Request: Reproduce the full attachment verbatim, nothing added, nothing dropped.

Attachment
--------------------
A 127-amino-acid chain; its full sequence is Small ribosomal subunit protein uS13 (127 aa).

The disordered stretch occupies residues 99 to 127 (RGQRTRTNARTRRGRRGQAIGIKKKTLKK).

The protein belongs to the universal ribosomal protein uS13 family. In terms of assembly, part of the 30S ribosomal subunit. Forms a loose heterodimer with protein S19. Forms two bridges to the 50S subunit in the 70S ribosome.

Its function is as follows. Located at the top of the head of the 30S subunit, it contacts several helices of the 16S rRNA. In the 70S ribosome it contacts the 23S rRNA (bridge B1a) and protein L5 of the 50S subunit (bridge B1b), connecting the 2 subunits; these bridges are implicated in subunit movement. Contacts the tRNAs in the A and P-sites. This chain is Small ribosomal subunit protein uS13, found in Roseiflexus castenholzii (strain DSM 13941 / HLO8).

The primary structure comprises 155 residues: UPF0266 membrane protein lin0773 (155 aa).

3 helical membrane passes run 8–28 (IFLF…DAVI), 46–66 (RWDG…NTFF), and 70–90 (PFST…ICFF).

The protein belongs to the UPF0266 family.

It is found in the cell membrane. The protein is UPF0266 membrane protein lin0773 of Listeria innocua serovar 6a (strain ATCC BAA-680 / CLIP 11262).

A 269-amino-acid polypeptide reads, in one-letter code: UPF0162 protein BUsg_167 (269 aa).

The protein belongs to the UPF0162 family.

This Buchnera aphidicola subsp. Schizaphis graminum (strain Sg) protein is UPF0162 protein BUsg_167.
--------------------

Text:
A 127-amino-acid chain; its full sequence is Small ribosomal subunit protein uS13 (127 aa).

The disordered stretch occupies residues 99 to 127 (RGQRTRTNARTRRGRRGQAIGIKKKTLKK).

The protein belongs to the universal ribosomal protein uS13 family. In terms of assembly, part of the 30S ribosomal subunit. Forms a loose heterodimer with protein S19. Forms two bridges to the 50S subunit in the 70S ribosome.

Its function is as follows. Located at the top of the head of the 30S subunit, it contacts several helices of the 16S rRNA. In the 70S ribosome it contacts the 23S rRNA (bridge B1a) and protein L5 of the 50S subunit (bridge B1b), connecting the 2 subunits; these bridges are implicated in subunit movement. Contacts the tRNAs in the A and P-sites. This chain is Small ribosomal subunit protein uS13, found in Roseiflexus castenholzii (strain DSM 13941 / HLO8).

The primary structure comprises 155 residues: UPF0266 membrane protein lin0773 (155 aa).

3 helical membrane passes run 8–28 (IFLF…DAVI), 46–66 (RWDG…NTFF), and 70–90 (PFST…ICFF).

The protein belongs to the UPF0266 family.

It is found in the cell membrane. The protein is UPF0266 membrane protein lin0773 of Listeria innocua serovar 6a (strain ATCC BAA-680 / CLIP 11262).

A 269-amino-acid polypeptide reads, in one-letter code: UPF0162 protein BUsg_167 (269 aa).

The protein belongs to the UPF0162 family.

This Buchnera aphidicola subsp. Schizaphis graminum (strain Sg) protein is UPF0162 protein BUsg_167.